The thermally insulating skin 14 may have several different forms of construction. For example, and in one preferred embodiment of the invention, the thermally insulating material forming the skin 14 is comprised of a plastic core layer 22 which is permanently deformed to form a multiplicity of generally disc-shaped, air filled plastic bubbles. The plastic bubble packing core layer 22 is faced on both sides with flat, smoother sheets of plastic film layers 24 and 26 that are fused to the core layer 22 that forms the plastic bubbles. The flat layer 24 forming the corrugated paperboard liner 12 serves as an inner layer, while the opposing flat layer 26 serves as an outer layer.

The outer surface 28 of the outer plastic layer 26 is coated with a highly light-reflective material, such as an aluminum colored coating. The reflective coating on the outer surface 28 of the outer plastic layer 26 of the thermally insulating skin 14 functions as a highly effective reflective barrier to the rays of the sun. The insulating skin 14 may have a wall thickness of about one-eighth of an inch as measured between the inner surface of the film layer 24 that faces the stiff-walled structure 12 and the opposing outer surface 28 of the outer film layer 26. All of the plastic layers 22, 24, and 26 maybe formed of polyethylene plastic, for example.

The thermally insulating skin 14 of the collapsible shipping container 10 is secured to the outer layer 20 of the corrugated paperboard structure 12 by spraying the exposed, outer surface of the layer 20 of the paperboard structure 12 with adhesive, and then pressing the inner layer 24 of the thermally insulating skin 14 into contact with the adhesive before the adhesive can cure. The entire exposed outer surface of the paper layer 20 is sprayed with adhesive, so that the exposed outer surface of the outer layer 20 of the paperboard structure is covered throughout with adhesive and is adhesively bound throughout to the inner surface of the plastic layer 24 of the skin 14, except at a longitudinally extending box wall closure strip 30 of the paperboard structure 12, one end of which is visible in FIGS. 1 and 4. A longitudinally extending edge margin 29 of the thermally insulating skin 12 extends laterally beyond one edge of the corrugated structure that forms the stiff-walled box 12. Preferably, the thermally insulating skin 14 also extends longitudinally slightly beyond the extremities of the stiff, inner corrugated paperboard structure 12 beyond the ends thereof, as illustrated in FIG. 1.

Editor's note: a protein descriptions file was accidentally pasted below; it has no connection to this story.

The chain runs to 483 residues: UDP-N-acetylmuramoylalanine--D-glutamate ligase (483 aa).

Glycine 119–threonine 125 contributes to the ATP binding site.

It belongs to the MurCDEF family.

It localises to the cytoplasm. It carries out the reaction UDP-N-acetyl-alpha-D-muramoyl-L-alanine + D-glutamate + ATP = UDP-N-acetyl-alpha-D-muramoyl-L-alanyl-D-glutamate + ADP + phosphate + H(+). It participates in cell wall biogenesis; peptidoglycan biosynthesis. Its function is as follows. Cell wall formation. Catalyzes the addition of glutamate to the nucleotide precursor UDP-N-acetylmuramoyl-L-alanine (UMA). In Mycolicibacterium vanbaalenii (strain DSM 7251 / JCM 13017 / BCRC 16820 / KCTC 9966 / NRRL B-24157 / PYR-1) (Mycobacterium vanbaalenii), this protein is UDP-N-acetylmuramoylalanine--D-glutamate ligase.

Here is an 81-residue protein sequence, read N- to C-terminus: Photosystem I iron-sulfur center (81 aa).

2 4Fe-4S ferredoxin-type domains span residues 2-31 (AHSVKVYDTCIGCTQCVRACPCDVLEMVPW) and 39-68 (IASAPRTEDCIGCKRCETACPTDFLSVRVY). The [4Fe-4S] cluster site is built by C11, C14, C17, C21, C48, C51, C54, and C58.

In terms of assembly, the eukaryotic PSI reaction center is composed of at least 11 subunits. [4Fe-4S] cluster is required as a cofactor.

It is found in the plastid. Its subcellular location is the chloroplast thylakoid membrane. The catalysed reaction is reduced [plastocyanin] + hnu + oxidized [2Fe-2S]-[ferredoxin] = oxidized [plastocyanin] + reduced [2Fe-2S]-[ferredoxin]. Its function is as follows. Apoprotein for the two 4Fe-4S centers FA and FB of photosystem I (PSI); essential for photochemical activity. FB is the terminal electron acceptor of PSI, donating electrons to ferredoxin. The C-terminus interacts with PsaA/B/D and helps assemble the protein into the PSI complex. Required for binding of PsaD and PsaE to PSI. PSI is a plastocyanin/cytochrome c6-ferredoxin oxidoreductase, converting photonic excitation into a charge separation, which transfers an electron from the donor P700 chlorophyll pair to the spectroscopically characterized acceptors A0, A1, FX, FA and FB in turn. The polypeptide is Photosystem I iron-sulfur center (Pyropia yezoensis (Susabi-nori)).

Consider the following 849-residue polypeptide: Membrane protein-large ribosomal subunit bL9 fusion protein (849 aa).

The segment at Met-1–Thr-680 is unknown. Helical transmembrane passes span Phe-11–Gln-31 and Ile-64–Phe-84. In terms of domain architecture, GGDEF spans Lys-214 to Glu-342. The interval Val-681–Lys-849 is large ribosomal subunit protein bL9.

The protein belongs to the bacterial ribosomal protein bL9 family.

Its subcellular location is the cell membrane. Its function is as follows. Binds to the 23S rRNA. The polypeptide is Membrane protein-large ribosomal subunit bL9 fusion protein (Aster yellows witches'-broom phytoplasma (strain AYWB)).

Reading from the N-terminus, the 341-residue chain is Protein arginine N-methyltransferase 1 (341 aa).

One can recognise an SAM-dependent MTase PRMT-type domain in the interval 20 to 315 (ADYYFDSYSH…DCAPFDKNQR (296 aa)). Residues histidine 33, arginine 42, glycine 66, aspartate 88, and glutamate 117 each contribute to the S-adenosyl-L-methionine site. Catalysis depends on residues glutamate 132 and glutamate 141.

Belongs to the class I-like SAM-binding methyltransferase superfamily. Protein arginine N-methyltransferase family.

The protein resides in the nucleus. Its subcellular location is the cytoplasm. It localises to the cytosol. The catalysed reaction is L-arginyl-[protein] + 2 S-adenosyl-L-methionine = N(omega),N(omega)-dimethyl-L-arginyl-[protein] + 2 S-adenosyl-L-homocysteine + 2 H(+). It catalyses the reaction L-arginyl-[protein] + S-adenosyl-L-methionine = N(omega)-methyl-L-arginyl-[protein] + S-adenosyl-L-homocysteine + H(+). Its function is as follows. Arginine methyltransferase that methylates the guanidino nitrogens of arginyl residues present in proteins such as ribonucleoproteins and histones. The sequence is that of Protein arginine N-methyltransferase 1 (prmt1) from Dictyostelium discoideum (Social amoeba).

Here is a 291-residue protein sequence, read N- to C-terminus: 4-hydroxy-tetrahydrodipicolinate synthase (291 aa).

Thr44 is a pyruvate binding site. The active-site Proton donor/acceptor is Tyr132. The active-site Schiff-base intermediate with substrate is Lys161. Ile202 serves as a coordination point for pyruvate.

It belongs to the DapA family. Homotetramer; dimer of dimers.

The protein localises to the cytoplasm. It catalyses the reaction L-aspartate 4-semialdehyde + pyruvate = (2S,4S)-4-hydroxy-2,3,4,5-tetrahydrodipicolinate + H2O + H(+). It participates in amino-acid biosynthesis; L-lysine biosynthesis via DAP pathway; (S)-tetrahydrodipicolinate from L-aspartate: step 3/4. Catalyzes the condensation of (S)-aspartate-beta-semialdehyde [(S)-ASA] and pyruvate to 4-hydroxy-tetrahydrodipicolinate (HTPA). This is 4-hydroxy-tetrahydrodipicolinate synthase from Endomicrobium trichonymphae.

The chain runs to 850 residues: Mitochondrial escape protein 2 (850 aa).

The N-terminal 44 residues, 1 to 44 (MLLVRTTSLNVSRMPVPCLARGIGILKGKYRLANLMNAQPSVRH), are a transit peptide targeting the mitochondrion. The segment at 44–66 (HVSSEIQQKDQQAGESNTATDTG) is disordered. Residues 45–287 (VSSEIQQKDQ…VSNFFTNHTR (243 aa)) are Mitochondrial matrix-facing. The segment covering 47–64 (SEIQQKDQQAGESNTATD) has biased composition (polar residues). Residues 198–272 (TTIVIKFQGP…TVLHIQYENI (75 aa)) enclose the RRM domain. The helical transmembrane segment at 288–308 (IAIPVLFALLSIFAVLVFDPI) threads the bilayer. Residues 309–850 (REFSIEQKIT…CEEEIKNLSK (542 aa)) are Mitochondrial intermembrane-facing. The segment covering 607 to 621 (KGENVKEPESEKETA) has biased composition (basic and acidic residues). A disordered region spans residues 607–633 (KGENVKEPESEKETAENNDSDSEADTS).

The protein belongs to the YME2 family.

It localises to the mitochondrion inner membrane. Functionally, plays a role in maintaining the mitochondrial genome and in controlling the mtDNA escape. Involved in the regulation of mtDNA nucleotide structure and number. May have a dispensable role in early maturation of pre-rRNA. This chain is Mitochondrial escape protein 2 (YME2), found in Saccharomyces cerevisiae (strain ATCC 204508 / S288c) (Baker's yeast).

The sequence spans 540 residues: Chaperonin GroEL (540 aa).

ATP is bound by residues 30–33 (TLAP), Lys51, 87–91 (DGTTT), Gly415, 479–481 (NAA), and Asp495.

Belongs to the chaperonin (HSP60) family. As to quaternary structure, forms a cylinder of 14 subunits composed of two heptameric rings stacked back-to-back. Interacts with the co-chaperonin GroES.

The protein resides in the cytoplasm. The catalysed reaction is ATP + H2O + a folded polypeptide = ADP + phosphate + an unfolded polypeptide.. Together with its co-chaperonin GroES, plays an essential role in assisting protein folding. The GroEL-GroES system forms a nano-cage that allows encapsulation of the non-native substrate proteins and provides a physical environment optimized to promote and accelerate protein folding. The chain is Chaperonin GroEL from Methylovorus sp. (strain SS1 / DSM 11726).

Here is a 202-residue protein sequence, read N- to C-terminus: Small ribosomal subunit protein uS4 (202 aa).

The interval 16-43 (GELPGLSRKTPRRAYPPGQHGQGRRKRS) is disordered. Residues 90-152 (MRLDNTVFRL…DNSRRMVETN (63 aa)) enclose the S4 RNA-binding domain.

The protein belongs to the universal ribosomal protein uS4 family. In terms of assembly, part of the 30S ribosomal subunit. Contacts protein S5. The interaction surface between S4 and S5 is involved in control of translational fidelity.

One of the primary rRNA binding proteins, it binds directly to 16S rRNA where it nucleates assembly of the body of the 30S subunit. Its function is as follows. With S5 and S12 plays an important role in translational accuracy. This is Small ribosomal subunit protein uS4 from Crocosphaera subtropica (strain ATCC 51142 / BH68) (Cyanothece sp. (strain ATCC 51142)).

After the adhesive has cured, the corrugated paperboard structure 12 with the thermally insulating skin 14 permanently bonded thereto is folded into a rectangular tubular shape. At one of its longitudinal edges, the corrugated paperboard structure 12 has a longitudinally extending box wall closure strip 30. The adjoining longitudinal edges of the paperboard structure 12 are secured together by the closure strip 30 in a conventional manner. Because the inner plastic layer 24 of the thermally insulating skin 14 is adhesively secured throughout to the outwardly facing surface of the paper layer 20, the thermally insulating skin 14 is totally and permanently secured to the outer surface of the stiff, corrugated paperboard structure 12.